He explained that the Philippines can serve markets that do not have enough domestically-grown food during the cold or winter months.

According to www.israel21c.org, Israel exports $2 billion fruits and vegetables a year. Israeli farmers employ intensive farming, which uses technologies like drip or controlled irrigation, greenhouses and mechanization to make its lands, which are largely desserts, highly productive.

Importance of IT sector
While he emphasized the need for the country’s farming sector to
achieve a higher level of productivity and tap export markets, Matityau said the agriculture sector can be “the biggest hope, biggest curse and biggest liability” for a developing country.

This is because the farming sector, particularly in developing countries, does not contribute much to gross domestic product (GDP) but employs a high percentage of its workforce.

“The economy cannot sustain 50 percent to 60 percent employment in agriculture. It’s a global issue in the developing world,” he said.

The Israeli ambassador added that development of a country’s Information Technology (IT) sector is also important.

He said that outside of Silicon Valley, Israel has the most number of IT start-up companies.

Matityau also explained that because Israel has a thriving IT sector and its farming sector can feed the whole nation and still export some products, the percentage of its population engaged in farming is small.

“The farming sector of Israel contributed 3.0 percent to GDP and employment is 1.5 percent [of the population],” he said.

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2 Comments

  1. Arch. Lito L.Mallonga on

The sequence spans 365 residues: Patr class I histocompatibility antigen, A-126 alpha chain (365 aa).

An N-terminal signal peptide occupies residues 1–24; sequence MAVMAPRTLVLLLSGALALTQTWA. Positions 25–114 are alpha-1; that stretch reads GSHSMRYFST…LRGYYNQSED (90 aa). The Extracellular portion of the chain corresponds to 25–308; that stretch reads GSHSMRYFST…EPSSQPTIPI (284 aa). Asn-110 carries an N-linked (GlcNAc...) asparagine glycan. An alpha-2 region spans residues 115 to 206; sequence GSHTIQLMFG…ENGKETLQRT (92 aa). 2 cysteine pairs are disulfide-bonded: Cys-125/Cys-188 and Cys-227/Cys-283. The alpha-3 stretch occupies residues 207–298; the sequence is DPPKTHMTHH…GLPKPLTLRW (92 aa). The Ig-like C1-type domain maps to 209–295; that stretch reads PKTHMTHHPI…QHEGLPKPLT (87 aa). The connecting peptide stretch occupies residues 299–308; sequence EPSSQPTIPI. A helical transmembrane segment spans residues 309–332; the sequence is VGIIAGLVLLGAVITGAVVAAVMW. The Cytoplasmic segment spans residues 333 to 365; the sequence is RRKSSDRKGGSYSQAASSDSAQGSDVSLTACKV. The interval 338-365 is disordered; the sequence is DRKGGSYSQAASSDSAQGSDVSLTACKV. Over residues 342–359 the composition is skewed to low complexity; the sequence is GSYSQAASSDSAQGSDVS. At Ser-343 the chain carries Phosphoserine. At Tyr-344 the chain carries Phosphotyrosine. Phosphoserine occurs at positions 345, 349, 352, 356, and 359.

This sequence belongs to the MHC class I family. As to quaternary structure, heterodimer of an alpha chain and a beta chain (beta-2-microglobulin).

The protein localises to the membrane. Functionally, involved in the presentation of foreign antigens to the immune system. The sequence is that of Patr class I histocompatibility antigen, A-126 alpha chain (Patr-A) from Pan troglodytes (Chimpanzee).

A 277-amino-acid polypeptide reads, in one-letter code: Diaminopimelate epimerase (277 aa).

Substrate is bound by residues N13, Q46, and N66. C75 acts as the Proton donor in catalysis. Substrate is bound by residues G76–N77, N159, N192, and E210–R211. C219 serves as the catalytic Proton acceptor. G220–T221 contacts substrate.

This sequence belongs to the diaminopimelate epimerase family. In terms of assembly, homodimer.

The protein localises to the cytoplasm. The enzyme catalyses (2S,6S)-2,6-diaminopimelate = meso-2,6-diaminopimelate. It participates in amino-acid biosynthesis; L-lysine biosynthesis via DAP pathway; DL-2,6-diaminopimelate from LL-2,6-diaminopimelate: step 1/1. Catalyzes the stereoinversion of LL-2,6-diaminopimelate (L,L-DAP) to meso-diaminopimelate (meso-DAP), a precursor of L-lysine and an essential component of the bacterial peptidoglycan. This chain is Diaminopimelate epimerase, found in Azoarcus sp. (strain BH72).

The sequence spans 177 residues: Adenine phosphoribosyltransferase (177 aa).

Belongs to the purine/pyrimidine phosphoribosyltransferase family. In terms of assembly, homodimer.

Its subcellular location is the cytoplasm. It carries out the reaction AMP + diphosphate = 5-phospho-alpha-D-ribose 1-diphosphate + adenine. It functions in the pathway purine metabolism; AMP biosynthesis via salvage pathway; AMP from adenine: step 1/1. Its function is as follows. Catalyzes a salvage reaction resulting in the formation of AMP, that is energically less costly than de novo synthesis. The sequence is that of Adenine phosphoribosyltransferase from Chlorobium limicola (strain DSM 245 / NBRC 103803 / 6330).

This news is a good news so we can bring back our farmers
    towards the land. All those land for so many years has been unproductive
    so both the land owners and framers can join forces and help feed our
    people rather than importing goods from outside the country.

    Most of the 7,100 islands are surrounded by the sea and I yet we do not
    take advantage of it. Infrastructure is the KEY to make it work. Israel and other
    countries including North America has been using this technology through
    all the years now due to the supply during the winter season but not enough
    to sustain with the cost of energy power.

    If Thailand and now Vietnam who has just recovered from the war are now
    providing rice to the Philippines, why can’t we do it too.
    Just too much politics in our country and hope one day we open our eyes
    when we keep on importing our basic needs that will drain our economy.
    Our OFW can not sustain in helping our economy all the time. One day other
    countries will stop hiring OFW.

    Rather than sending our people out of the country, is it now the right time
    to start developing our infrastructure. We have done our role in helping
    other countries that starts in Saudi Arabia in the early 60’s and spread
    all over the Middle East and towards EU and North America up to the present.

    All what I said can be done but takes TEAM WORK & TRUST
    to make it work. That is all I can say.